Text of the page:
The California Department of Fair Employment and Housing has agreed to stop investigating citizens on the theory that their political expression in and of itself constitutes a potential violation of laws against housing discrimination. The concession came in a settlement with Julie Waltz, whom it had dragged through an investigation for publicly opposing the placement of subsidized group homes in and near her Norco, Calif. residence. A news release from the Center for Individual Rights:
During the year-long investigation, state investigators told Waltz that her speech violated state fair housing laws, requested that she refrain from her speech activities, and threatened her with prosecution. An investigator also told her that the investigation would end if she removed signs from her yard objecting to the next-door group home as well as signs posted by other people in her neighborhood. Waltz declined to remove the signs. …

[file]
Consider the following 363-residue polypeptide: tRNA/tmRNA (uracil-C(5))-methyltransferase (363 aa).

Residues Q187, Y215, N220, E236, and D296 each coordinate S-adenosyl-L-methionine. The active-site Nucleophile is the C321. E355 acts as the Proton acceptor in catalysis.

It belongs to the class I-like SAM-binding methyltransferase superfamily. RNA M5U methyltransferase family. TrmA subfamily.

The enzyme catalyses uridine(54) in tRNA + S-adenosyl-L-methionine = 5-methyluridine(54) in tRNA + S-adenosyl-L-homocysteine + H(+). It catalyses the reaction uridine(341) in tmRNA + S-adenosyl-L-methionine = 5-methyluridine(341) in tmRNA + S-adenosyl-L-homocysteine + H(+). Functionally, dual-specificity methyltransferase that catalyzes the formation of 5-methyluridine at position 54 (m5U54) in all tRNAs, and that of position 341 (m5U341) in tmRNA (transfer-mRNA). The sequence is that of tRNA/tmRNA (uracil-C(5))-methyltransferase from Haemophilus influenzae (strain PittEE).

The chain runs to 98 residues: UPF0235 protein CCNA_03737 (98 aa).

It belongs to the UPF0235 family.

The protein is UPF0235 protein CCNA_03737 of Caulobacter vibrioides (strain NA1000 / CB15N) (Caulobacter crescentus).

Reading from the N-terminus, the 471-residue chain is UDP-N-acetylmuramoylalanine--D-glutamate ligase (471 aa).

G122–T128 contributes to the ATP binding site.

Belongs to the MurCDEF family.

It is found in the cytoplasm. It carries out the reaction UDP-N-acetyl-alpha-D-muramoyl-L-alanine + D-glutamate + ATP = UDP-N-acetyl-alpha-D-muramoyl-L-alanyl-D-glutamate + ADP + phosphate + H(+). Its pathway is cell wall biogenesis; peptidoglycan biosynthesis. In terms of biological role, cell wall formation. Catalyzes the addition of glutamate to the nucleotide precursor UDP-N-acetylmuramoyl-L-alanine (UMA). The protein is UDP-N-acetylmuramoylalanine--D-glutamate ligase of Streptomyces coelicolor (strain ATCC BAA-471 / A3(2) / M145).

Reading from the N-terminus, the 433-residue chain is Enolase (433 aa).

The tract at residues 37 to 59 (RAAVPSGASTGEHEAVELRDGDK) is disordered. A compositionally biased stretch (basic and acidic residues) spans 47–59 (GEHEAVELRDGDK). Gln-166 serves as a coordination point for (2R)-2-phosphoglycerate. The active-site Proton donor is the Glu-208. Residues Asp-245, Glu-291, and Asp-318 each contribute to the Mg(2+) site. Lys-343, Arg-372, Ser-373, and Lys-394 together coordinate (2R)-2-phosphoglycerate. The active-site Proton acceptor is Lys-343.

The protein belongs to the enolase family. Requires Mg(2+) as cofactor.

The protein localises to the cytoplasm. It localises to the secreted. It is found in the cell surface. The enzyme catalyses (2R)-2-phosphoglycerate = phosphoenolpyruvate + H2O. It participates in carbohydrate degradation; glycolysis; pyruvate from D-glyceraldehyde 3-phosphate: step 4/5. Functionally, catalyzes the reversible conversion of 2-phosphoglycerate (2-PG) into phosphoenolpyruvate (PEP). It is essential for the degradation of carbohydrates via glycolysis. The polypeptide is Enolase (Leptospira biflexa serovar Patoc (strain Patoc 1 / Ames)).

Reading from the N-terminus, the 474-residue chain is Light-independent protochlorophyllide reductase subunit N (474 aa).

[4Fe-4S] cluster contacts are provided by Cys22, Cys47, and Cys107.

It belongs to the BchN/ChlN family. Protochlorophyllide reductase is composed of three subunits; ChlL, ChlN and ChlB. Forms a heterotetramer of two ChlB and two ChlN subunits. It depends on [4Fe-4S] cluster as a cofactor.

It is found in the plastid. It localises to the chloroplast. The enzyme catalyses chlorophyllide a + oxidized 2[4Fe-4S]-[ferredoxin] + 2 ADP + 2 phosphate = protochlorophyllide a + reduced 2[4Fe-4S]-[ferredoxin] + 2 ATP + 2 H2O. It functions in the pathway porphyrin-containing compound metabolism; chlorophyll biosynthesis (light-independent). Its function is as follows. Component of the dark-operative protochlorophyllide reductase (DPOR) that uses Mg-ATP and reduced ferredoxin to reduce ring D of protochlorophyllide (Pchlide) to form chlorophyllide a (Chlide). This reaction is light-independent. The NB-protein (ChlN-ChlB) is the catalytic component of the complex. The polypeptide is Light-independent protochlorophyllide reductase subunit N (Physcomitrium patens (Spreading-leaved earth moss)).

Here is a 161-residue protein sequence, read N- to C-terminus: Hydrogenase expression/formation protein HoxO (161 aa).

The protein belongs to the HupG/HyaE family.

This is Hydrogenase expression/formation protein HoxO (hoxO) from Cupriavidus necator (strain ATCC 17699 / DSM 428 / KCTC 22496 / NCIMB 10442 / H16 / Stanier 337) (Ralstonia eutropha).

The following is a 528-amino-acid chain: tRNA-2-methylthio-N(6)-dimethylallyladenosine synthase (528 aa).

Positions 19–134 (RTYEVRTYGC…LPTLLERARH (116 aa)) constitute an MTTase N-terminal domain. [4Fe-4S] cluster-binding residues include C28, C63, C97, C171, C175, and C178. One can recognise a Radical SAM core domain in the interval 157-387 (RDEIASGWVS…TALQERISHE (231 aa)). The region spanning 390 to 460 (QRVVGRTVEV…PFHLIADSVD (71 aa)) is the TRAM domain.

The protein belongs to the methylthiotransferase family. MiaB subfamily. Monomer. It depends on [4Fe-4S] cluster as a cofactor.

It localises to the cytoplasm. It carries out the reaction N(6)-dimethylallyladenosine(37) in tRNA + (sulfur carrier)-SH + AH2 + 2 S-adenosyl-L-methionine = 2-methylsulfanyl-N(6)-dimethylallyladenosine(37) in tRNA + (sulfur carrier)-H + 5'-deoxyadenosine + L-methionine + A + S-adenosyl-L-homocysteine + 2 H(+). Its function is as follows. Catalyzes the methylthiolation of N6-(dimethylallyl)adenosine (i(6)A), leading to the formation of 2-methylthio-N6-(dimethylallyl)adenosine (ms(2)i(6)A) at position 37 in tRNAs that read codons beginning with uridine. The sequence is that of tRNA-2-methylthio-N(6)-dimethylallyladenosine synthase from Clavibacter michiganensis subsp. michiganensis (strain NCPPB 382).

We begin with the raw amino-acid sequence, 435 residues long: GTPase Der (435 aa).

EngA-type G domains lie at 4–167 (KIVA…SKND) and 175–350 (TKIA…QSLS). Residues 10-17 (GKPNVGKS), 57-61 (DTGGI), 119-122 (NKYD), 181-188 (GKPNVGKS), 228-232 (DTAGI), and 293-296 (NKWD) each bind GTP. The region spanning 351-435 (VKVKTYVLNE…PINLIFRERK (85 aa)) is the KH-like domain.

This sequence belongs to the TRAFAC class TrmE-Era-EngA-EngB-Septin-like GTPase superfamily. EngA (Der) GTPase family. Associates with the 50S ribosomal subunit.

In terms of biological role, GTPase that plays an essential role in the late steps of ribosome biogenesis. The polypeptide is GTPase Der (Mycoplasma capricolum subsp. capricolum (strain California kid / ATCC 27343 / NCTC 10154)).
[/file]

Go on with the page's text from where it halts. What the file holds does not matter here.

Waltz was represented by the Los Angeles, CA firm of Munger, Tolles & Olson LLP, which donated its time pro bono and the Center for Individual Rights.
When it comes to trampling the First Amendment, California fair housing officials are serial offenders: in 2000 and again in 2006, CIR says, the Ninth Circuit handed down rulings restraining them from similar practices.